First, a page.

Yes, back in March 2013 Philips released Hue's 'API' – the 'application programming interface' that software developers use to write apps that communicate with the bulbs.
At the time, the Dutch lighting giant gained wide coverage from publications ranging from the venerable New York Times to enthusiastic techie sites such as Apple Insider, TechCrunch and Ars Technica, many of which foresaw an onslaught of apps enabling Hue bulbs to sing and dance.
'The outside interest in adding new functions has been so strong that Philips plans to announce...that it is opening up its software and publishing guides and libraries as part of an official developer’s kit,' the New York Times said on the eve of the move. 'The company hopes to attract even more people to create new ways to use its product, including companies that want to make devices to work with it, like universal remotes, thermostats and home automation systems that might also control heat, ventilation and blinds.'
That was then. It turns out there is open, and then there is open.
As the technology trade publication eWEEK noted this week, Hue has been good for turning lights on and off, changing colours and things like that, but 'there were limitations.' It noted that Hue 'wasn't open to other innovative uses that are becoming more possible through the so-called Internet of things, where more and more products are able to be connected to the Internet.'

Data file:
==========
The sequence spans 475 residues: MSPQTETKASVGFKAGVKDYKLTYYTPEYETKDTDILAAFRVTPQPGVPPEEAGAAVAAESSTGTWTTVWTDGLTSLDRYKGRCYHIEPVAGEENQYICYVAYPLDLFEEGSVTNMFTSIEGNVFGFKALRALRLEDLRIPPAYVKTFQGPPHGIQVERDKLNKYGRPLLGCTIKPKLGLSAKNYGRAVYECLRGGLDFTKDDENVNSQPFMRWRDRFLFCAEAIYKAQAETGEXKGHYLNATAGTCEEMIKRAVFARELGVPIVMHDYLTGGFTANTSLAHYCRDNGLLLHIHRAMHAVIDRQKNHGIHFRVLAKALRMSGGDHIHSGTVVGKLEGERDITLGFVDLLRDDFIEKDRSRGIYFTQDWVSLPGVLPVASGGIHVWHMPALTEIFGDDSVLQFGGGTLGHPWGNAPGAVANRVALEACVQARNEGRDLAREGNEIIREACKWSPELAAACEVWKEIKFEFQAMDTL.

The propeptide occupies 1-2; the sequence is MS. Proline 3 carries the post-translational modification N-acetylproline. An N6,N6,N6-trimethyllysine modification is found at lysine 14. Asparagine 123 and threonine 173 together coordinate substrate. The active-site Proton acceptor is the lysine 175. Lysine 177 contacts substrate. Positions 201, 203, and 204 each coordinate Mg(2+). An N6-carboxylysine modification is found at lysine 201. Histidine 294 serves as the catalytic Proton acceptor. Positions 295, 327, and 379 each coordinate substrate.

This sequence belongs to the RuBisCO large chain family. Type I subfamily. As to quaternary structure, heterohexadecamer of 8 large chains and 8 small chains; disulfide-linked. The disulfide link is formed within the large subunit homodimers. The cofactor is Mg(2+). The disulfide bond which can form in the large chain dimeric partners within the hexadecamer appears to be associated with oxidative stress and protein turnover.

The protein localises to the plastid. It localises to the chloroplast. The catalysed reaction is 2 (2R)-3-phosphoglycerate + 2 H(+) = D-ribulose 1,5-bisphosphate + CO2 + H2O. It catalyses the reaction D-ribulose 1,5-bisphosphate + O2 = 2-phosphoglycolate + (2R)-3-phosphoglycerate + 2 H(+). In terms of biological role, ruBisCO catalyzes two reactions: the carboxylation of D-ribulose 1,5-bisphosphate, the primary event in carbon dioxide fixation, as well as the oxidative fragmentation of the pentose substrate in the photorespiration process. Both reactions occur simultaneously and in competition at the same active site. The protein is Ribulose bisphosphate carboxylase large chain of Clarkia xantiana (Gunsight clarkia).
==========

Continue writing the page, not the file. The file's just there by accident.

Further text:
Alas, a fix is on the way. eWEEK reported that Philips has struck a deal with a San Jose, Calif.-based company called Apigee (it has an api in its name, get it?) that will really really open up Hue. Really.
For those who talk the talk, Philips' Kevin Toms explained that:
'We are using the Apigee toolset to re-engineer our server interface so that we can provide a managed API for third-party developers and partners. Our current system was not designed for such wide use, and Apigee is providing what we need to manage and deliver that. Without Apigee, we would have to custom-build a lot of the toolset they provide in their solution.'
Toms is manager of the development program for Hue, which as an LED (light emitting diode) bulb lends itself to digital control, since LEDs are seminductors.
Philips hopes to release the Apigee API by the end of the year, as the market to wirelessly control and connect lights to other things heats up with entrants like Google's Nest and others.
eWEEK wrote that, 'Such a custom and open API could then be offered to developers and partners so that they can use it to extend the Hue line with new useful features that may not even be thought of today.'
Like what? Let the imagination take over.
Get ready to outfit your pet's collar with a transponder that orders the light bulb to open the cat flap for Fluffy - and Fluffy only (magnets are so 2013). The wirelessly connected Hue bulb could then send data about the feline's movements to Google, which could sell it to Mars Inc.'s Sheba kitty food business.
Or maybe, just maybe, the light bulbs could somehow wash up the dishes after all. Hail APIs!
Photo: Open for business. With the new API, Philips is opening up the independent development possibilities more than ever for remote control and interaction of its Hue LED lights. Image is from Philips via Flickr.